Liberia prepares for its first democratic exchange of power in 70 years

Joseph Duorto, sorts voting bins in the National Elections Commission headquarters in Monrovia, Liberia in preparation for the country's national elections in 2011. Photo by: Andrew Hida / CC BY-NC

ABIDJAN — As President Ellen Johnson-Sirleaf’s 12 years in power in Liberia comes to a close, it not only marks a milestone for Africa’s first-elected female president, but it also raises questions about her country’s future development trajectory and ambitious plans to emerge as a middle-income economy, development experts believe.

Roughly 4.3 million Liberians will queue up on Tuesday to participate in the country’s first democratic transfer of power in 70 years. So far this election cycle has been characterized by open press, successful voter registration efforts, civic education campaigns, and a robust participation of candidates — an open playing field that has supported the registration of 20 political parties.

Since the end of the Liberian civil war in 2003, the country has made notable progress in a number of areas, development experts and Africa watchers told Devex, which will be crucial to maintain and expand. These areas include civil service and public financial management reforms, infrastructure rehabilitation, a vibrant media landscape, and active civil society.

“Some people tend to forget how far they’ve come [and] it’s the basis of what’s at stake and the risks,” explained Steven Radelet, a Georgetown University professor and economic advisor to the Liberian government. “What’s at stake is continuing the progress already made, which slowed down in [Sirleaf’s] second term due to extenuating factors outside of their control: commodity prices and Ebola.”

The challenge, Radelet said, will be expanding economic growth, which requires improved infrastructure — notably, increased access and fair pricing for electricity and roads to inland cities. For the immediate future, the Liberian economy will continue to be fairly dependent on iron ore, palm oil, and agriculture, along with some urban services and construction, he said.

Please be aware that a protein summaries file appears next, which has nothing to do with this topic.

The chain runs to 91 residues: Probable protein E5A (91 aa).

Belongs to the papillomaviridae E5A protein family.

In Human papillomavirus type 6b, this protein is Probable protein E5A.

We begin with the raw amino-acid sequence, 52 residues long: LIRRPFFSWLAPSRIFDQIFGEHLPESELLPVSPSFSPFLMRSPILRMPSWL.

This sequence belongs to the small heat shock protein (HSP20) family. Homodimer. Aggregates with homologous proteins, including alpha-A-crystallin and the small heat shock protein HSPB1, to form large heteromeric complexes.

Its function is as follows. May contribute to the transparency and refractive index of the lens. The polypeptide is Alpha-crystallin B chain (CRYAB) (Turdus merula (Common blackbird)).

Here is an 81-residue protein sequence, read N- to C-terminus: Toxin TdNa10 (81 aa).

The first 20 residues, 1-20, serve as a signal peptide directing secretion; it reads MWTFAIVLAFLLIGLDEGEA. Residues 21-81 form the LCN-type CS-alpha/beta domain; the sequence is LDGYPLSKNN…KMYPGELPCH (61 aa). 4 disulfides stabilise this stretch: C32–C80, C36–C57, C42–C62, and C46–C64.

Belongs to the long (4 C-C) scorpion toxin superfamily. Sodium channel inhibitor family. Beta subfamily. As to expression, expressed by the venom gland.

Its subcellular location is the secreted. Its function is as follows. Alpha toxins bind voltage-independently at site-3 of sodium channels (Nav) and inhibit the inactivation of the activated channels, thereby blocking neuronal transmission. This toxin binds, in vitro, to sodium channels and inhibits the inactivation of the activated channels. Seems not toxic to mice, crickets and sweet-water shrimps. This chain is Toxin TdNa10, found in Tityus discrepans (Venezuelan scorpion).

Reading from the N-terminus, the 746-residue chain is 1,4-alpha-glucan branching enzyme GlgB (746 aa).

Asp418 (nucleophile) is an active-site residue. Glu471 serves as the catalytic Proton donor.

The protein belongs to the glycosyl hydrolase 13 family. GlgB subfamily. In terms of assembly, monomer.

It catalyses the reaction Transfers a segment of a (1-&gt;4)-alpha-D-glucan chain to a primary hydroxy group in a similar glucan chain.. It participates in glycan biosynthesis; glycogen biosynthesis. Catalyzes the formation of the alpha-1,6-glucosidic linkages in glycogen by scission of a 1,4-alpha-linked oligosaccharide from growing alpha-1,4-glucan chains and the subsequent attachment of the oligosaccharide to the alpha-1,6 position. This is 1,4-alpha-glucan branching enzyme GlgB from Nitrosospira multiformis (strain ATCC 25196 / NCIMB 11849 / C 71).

“The country continues to face numerous development and economic growth challenges, as Liberia’s human development index indicators remain among the lowest in the world,” Cheryl Anderson, USAID acting assistant administrator for Africa, recently testified before the House Foreign Affairs Subcommittee on Africa, Global Health, Global Human Rights and International Organization. “Public institutions remain weak and often corrupt, contributing to a sense that civil and political rights have not led to more effective governance or economic gains.”

Post-conflict countries are most at risk of backsliding during the 5-10 years following their first elections, so recent USAID activities have focused on strengthening the rule of law, while also building capacity within government and in the education, health, and economic sectors to deliver services, Anderson explained.

With a peaceful transition in 2018, Liberia will serve as a strong democratic role model for other countries emerging from conflict. One highlight, she noted, has been ongoing improvements to governance and management of the economy, which has been successful in helping the Liberian government control its public finances. In this area, a newly elected government must continue to identify opportunities to enhance transparency, strengthen checks and balances, and support Liberians both inside and outside of government institutions.

“If Liberian institutions, citizens, donors, and partners focus our collective efforts, we can help end the pervasive corruption that threatens to undermine democratic progress, weaken citizen trust in state institutions, and hamper overall development across the country,” Anderson said.